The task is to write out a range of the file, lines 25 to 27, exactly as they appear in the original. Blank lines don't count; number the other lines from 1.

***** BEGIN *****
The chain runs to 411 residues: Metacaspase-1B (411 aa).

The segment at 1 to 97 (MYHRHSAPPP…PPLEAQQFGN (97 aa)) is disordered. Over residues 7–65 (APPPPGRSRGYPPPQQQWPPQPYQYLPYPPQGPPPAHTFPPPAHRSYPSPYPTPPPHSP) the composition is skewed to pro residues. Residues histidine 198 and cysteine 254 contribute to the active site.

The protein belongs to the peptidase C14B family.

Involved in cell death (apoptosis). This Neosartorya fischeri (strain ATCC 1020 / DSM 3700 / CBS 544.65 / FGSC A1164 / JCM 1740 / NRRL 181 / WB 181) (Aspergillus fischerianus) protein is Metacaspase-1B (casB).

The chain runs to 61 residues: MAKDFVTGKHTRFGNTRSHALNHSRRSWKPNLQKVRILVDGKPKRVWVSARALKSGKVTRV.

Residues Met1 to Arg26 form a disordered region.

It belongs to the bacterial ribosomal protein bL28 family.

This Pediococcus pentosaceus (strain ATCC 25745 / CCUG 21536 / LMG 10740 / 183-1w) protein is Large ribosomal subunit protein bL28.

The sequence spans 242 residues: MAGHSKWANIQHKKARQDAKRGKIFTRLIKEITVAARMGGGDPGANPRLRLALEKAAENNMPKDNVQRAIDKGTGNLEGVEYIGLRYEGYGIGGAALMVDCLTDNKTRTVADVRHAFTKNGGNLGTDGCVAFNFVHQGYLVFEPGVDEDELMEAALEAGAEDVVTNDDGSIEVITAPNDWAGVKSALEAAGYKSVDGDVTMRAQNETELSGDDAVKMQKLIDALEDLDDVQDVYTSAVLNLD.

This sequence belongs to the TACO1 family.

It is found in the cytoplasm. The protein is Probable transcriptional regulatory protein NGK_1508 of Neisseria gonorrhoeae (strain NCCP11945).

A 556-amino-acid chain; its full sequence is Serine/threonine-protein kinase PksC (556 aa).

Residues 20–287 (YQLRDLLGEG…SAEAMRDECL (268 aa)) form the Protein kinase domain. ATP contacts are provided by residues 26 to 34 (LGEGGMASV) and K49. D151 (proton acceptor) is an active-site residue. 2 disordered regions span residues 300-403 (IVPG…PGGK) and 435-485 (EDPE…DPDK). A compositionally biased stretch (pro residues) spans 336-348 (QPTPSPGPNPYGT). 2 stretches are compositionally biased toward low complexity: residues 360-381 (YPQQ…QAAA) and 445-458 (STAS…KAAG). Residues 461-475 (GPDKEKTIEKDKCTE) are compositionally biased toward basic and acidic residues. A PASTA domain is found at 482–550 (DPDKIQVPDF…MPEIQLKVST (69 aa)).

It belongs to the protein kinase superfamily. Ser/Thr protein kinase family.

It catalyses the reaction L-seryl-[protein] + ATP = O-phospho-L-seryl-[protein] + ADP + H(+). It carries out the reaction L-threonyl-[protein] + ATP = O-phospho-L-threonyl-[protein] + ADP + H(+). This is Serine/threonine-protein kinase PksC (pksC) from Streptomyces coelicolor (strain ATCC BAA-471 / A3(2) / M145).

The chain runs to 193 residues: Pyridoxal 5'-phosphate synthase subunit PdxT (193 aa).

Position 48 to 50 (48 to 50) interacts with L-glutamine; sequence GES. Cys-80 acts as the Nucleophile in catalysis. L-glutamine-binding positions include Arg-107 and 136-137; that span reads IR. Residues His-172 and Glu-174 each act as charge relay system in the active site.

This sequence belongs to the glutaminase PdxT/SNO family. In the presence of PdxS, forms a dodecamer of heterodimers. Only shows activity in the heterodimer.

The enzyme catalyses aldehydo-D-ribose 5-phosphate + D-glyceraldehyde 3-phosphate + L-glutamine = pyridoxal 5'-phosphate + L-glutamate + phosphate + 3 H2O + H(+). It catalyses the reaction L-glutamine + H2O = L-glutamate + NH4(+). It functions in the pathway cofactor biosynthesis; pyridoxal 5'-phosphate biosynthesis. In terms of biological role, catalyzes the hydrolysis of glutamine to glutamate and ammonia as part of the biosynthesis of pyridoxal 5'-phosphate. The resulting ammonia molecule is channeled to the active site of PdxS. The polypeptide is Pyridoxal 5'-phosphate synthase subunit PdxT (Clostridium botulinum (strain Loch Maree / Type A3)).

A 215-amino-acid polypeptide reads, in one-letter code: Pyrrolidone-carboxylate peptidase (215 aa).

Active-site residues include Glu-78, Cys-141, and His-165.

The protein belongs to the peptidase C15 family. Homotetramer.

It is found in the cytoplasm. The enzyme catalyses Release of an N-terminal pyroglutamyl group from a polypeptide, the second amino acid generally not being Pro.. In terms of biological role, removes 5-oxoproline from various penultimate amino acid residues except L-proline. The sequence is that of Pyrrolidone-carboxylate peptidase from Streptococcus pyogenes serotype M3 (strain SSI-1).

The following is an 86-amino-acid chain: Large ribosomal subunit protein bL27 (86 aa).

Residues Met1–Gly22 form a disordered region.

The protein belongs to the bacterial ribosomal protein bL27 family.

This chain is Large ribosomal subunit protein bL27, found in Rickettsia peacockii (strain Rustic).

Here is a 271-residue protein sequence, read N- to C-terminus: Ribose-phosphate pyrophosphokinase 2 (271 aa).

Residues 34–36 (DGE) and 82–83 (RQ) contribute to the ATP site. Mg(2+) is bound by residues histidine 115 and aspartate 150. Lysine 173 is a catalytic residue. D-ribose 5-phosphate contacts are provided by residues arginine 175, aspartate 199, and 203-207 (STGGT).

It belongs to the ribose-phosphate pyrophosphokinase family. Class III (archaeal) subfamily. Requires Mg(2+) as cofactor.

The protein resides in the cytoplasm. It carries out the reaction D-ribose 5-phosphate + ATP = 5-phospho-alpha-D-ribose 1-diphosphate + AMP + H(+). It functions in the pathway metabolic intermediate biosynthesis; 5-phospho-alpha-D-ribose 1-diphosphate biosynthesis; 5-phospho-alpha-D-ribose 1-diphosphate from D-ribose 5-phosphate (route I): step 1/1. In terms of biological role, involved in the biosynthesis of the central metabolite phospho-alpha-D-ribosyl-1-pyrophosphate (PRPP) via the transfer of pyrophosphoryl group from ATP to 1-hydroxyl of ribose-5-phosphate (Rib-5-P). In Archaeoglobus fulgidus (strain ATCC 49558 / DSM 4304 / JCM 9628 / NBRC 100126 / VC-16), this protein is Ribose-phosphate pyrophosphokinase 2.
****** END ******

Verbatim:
Residues Met1–Gly22 form a disordered region.

The protein belongs to the bacterial ribosomal protein bL27 family.

This chain is Large ribosomal subunit protein bL27, found in Rickettsia peacockii (strain Rustic).